Legendary actress Lillian Dube is not ashamed to explain why women should be empowered about their sexuality.
YOU can’t blame most people that when they see legendary actress, mme Lillian Dube (73), they still associate her with her role on Soul City as sister Betina. A force in the entertainment industry, mme Lillian’s lively spirit has the ability to turn any heavy issue and make it light.
ROCKING THE BOAT
Recently the star rocked the boat, to put it mildly, when she made remarks about owning no less than seven sex toys, vibrators to be specific, to much shock and surprise of the public. It looks like the industry titan is emerging as a voice of female sexuality and sexual freedom among women.
“I got a ribbing from a friend of mine who said, ‘Lillian, how can you say that in public?’” she roars in her signature laughter. “The bits about vibrators are for public consumption. I am actually helping women. It is Women’s Month as it is.”
STICKING TO HER STORY
Mme Lillian says there might be a call for her to qualify her remarks about vibrators.
“I probably have to qualify what I said about vibrators,” she says. “Remember I’m known for the role of sister Betina in Soul City. The issue of vibrators is all about safe sex. If you don’t have a boyfriend, are you going to go to another woman’s husband?,” she asks.
“There’s also HIV. People must start taking responsibility for their lives. When I say all of this in black communities, mme Lillian o sile
(Mme Lillian is crass). I’m being practical. Because everybody deserves happiness. You make your own happiness and that is about safe sex.”
Is her partner, Kenneth Mgqamqo, comfortable with her collection of vibrators? “The issue of vibrators is all about safe sex. It’s probably a place to start for women who want to take responsibility for their sexual lives.”
GIVING WOMEN POWER
Mme Lillian has a word of advice for women when it comes to their sexuality. “Their sexuality is their own responsibility because right now people are sick. Would you expose yourself to an illness? And then would you not fall in love with a person just because they are HIV positive?” she asks.
“But having said that, take responsibility for your life. You cannot expose yourself to diseases because you love someone. And you cannot stay away from a person because they are sick. So women must take responsibility.”
While she’s all for women empowerment and female sexuality, she takes issue with government for not making female condoms easily accessible.
“What annoys me is that condoms for women (femidoms) are not freely available yet condoms for men are,” she says. “And yet women are the people who must protect themselves. So if you don’t have the money, how are you going to buy condoms?”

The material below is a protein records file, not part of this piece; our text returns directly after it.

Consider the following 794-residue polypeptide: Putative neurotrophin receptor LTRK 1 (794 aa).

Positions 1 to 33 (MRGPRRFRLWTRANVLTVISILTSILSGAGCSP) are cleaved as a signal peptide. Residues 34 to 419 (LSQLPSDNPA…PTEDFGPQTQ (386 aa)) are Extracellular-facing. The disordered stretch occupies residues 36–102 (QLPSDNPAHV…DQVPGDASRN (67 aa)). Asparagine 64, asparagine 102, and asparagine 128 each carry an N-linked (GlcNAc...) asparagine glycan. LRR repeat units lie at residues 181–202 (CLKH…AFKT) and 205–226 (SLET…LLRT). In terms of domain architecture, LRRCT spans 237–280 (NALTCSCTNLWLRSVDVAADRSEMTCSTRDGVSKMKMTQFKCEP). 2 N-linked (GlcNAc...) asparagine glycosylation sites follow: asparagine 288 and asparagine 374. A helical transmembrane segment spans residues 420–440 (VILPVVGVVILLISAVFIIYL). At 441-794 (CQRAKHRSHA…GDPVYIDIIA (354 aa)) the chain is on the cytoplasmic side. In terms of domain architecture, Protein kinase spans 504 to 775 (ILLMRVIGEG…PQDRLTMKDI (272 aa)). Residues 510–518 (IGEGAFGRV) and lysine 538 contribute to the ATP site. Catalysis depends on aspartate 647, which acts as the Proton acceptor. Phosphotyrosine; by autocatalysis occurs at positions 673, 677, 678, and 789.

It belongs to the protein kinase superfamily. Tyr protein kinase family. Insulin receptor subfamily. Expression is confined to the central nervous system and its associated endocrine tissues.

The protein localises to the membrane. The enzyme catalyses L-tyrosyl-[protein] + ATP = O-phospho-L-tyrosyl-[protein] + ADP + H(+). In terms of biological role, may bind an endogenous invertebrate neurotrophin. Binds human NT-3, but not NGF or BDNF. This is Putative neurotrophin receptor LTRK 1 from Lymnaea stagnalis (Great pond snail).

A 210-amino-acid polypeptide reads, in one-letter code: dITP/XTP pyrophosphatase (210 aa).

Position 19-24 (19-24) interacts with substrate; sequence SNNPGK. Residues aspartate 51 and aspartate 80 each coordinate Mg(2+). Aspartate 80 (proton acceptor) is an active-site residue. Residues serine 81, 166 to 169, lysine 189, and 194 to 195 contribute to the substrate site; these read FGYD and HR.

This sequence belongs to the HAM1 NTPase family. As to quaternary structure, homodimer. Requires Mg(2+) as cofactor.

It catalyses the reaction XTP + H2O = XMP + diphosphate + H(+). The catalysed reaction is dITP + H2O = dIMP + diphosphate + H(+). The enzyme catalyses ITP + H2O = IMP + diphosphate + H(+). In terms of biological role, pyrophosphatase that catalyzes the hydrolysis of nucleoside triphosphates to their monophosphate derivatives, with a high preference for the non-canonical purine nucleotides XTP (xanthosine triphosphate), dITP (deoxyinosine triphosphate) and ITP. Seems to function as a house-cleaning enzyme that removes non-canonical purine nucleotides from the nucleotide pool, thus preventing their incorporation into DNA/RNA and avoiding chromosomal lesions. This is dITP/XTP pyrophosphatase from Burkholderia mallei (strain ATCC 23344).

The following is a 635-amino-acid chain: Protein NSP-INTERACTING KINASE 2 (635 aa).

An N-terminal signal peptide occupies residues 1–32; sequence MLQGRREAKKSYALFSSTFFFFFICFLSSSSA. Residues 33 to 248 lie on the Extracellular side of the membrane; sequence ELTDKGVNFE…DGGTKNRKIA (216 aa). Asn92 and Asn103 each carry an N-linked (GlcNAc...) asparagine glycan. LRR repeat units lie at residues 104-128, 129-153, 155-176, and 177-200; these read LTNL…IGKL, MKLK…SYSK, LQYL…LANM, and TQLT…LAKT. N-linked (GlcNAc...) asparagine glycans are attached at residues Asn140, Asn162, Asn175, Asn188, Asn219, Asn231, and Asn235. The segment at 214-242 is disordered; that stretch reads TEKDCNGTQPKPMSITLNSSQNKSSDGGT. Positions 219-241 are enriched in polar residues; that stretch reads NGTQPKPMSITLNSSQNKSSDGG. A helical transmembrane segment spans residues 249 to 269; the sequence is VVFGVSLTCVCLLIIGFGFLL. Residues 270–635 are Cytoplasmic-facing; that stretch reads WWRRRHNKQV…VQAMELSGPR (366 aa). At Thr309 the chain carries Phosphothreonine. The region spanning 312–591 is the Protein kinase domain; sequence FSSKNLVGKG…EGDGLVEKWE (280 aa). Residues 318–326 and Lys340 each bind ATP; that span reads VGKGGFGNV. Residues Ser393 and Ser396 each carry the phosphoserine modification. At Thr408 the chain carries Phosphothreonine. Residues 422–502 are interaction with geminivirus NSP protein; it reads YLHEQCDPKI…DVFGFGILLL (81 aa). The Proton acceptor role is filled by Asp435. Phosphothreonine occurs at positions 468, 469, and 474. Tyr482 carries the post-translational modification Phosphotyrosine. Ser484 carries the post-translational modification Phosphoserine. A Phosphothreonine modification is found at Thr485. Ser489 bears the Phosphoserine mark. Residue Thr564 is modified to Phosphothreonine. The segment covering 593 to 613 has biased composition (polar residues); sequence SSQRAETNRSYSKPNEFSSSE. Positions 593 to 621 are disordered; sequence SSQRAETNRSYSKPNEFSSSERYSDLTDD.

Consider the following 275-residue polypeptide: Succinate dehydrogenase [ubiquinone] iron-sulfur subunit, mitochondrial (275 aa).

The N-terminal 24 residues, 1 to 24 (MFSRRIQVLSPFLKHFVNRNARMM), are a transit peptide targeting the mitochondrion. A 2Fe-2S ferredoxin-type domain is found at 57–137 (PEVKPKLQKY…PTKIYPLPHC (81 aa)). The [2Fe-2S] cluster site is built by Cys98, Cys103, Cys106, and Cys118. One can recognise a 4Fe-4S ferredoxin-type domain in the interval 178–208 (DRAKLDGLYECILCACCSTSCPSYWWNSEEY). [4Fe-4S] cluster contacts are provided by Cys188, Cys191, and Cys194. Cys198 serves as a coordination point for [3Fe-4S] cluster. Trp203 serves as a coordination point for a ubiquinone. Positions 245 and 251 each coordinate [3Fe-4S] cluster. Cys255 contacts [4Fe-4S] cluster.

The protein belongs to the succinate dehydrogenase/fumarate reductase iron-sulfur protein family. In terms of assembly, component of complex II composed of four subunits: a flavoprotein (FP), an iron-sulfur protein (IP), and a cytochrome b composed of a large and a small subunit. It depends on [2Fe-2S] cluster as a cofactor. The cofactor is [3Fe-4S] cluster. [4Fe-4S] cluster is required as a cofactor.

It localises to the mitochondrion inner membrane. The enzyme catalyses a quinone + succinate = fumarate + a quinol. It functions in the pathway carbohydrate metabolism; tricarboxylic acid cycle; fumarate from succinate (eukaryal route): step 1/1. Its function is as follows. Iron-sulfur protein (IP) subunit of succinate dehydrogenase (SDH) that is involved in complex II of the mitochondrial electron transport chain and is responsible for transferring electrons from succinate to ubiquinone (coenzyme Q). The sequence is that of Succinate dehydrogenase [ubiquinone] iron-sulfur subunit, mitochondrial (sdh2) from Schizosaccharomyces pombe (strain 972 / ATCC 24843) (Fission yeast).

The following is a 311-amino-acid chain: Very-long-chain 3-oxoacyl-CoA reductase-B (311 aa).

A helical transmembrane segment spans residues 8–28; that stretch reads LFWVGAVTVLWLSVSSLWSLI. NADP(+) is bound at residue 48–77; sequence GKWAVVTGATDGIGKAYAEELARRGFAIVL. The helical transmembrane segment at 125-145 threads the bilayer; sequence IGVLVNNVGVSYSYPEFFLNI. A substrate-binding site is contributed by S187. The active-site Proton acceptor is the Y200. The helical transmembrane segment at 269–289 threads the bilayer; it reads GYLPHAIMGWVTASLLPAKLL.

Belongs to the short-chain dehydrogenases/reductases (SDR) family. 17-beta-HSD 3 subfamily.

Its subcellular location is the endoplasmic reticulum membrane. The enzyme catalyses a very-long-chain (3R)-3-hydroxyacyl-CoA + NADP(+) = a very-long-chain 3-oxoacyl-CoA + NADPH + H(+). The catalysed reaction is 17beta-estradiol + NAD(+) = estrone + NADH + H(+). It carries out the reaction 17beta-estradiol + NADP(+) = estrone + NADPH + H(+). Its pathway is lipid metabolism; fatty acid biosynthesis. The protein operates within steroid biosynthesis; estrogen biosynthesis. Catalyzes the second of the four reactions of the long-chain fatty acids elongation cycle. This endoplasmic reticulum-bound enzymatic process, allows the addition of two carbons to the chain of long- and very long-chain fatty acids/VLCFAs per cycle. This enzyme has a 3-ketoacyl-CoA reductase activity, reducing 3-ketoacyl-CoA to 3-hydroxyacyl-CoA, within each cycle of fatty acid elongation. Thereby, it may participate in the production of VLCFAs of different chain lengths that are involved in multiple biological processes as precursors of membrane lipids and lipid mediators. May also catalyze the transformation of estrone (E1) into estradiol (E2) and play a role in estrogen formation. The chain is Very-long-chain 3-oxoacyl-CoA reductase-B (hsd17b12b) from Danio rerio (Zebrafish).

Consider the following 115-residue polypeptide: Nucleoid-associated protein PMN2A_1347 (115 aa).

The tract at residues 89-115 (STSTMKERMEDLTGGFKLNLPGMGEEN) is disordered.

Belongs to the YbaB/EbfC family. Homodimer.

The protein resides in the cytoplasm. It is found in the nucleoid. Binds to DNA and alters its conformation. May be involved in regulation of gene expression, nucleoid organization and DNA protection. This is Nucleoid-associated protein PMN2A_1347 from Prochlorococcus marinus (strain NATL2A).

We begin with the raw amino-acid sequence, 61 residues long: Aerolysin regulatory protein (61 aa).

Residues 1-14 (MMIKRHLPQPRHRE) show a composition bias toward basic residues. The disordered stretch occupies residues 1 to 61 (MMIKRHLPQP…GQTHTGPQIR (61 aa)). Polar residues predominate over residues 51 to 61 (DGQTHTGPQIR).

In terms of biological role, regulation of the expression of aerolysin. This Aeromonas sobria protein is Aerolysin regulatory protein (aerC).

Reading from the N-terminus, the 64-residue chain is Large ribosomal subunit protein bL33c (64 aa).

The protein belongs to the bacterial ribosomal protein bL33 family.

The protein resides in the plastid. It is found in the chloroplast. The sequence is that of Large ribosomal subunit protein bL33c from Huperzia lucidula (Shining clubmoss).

“If your husband doesn’t want to use a condom, you’ve got to be able to protect yourself somehow by using a femidom. But they are expensive and it beats me why. It doesn’t make sense. Mothers are the ones that are left holding a baby, therefore they must be supported.”
A PASSION FOR WOMEN EMPOWERMENT
Mme Lillian is proud of celebrities and NGOs like Section 27 for raising money for pads for girls.
“If I tell you about where we come from… we used to use newspapers and that’s why cervical cancer is prevalent among black women. We didn’t have these things,” she says.
“So I’m really proud of people who go out to raise funds so that our girl children can have sanitary pads. I’m equally proud of (media personality) Thando Thabethe with her charity work at her age. I hope other girls can take a leaf from her.” A GREAT YEAR All round it looks like mme Lillian is having a fantastic year having received the Order of the Ikhamanga which is is granted by the President of South Africa for achievements in arts, culture, literature, music, journalism and sports.
“It’s been a great year,” she admits. “The Order of the Ikhamanga was a real shot in the arm.”
She also recently completed shooting for a feature film, Looking for Love, written by Nigerianborn film maker Adze Ugah.
The movie whose premiere took place in mid-August, features a whole host of hotshots, including comedienne, Celeste Ntuli.
Shooting Looking for Love was a wonderful experience, she says.
“It was great working with Adze, he has respect for actors and respects the craft. It was a breeze working on the movie. I play a mother to Buyi (played by Celeste) who has a false start in finding love. Working with Celeste, we were in stitches all the time. We got on wonderfully, we really did. For me laughter is medicine.”
And if you know mme Lillian very well, you can’t fault her when she says laughter is the best medicine.